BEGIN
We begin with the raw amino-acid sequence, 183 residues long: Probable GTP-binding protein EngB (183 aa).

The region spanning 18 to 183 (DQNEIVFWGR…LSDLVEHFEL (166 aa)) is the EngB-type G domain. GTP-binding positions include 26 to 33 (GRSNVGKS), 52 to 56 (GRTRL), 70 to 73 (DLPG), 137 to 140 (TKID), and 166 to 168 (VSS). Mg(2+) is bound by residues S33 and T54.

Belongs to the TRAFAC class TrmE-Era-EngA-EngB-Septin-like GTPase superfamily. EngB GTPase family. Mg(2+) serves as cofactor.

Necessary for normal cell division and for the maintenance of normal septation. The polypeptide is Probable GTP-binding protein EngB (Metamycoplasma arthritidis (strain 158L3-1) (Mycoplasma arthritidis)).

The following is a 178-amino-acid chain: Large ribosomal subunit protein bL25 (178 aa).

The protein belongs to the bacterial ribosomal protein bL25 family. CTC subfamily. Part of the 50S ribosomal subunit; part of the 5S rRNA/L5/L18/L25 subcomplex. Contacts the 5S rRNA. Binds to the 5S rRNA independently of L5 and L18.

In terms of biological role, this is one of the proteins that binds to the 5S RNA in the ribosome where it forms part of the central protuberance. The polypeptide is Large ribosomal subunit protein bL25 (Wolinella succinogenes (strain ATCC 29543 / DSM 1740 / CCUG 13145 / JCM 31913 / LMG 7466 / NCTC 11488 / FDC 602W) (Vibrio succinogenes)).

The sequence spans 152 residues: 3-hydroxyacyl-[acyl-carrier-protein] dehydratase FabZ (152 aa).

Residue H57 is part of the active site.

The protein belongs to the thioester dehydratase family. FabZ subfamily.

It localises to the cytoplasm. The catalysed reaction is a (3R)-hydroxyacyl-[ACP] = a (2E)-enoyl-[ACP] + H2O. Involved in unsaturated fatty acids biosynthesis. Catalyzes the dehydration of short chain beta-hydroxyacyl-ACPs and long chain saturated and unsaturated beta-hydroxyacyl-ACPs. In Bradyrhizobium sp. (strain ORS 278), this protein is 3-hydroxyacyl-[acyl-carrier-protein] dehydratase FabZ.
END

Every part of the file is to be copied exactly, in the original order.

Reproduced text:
We begin with the raw amino-acid sequence, 183 residues long: Probable GTP-binding protein EngB (183 aa).

The region spanning 18 to 183 (DQNEIVFWGR…LSDLVEHFEL (166 aa)) is the EngB-type G domain. GTP-binding positions include 26 to 33 (GRSNVGKS), 52 to 56 (GRTRL), 70 to 73 (DLPG), 137 to 140 (TKID), and 166 to 168 (VSS). Mg(2+) is bound by residues S33 and T54.

Belongs to the TRAFAC class TrmE-Era-EngA-EngB-Septin-like GTPase superfamily. EngB GTPase family. Mg(2+) serves as cofactor.

Necessary for normal cell division and for the maintenance of normal septation. The polypeptide is Probable GTP-binding protein EngB (Metamycoplasma arthritidis (strain 158L3-1) (Mycoplasma arthritidis)).

The following is a 178-amino-acid chain: Large ribosomal subunit protein bL25 (178 aa).

The protein belongs to the bacterial ribosomal protein bL25 family. CTC subfamily. Part of the 50S ribosomal subunit; part of the 5S rRNA/L5/L18/L25 subcomplex. Contacts the 5S rRNA. Binds to the 5S rRNA independently of L5 and L18.

In terms of biological role, this is one of the proteins that binds to the 5S RNA in the ribosome where it forms part of the central protuberance. The polypeptide is Large ribosomal subunit protein bL25 (Wolinella succinogenes (strain ATCC 29543 / DSM 1740 / CCUG 13145 / JCM 31913 / LMG 7466 / NCTC 11488 / FDC 602W) (Vibrio succinogenes)).

The sequence spans 152 residues: 3-hydroxyacyl-[acyl-carrier-protein] dehydratase FabZ (152 aa).

Residue H57 is part of the active site.

The protein belongs to the thioester dehydratase family. FabZ subfamily.

It localises to the cytoplasm. The catalysed reaction is a (3R)-hydroxyacyl-[ACP] = a (2E)-enoyl-[ACP] + H2O. Involved in unsaturated fatty acids biosynthesis. Catalyzes the dehydration of short chain beta-hydroxyacyl-ACPs and long chain saturated and unsaturated beta-hydroxyacyl-ACPs. In Bradyrhizobium sp. (strain ORS 278), this protein is 3-hydroxyacyl-[acyl-carrier-protein] dehydratase FabZ.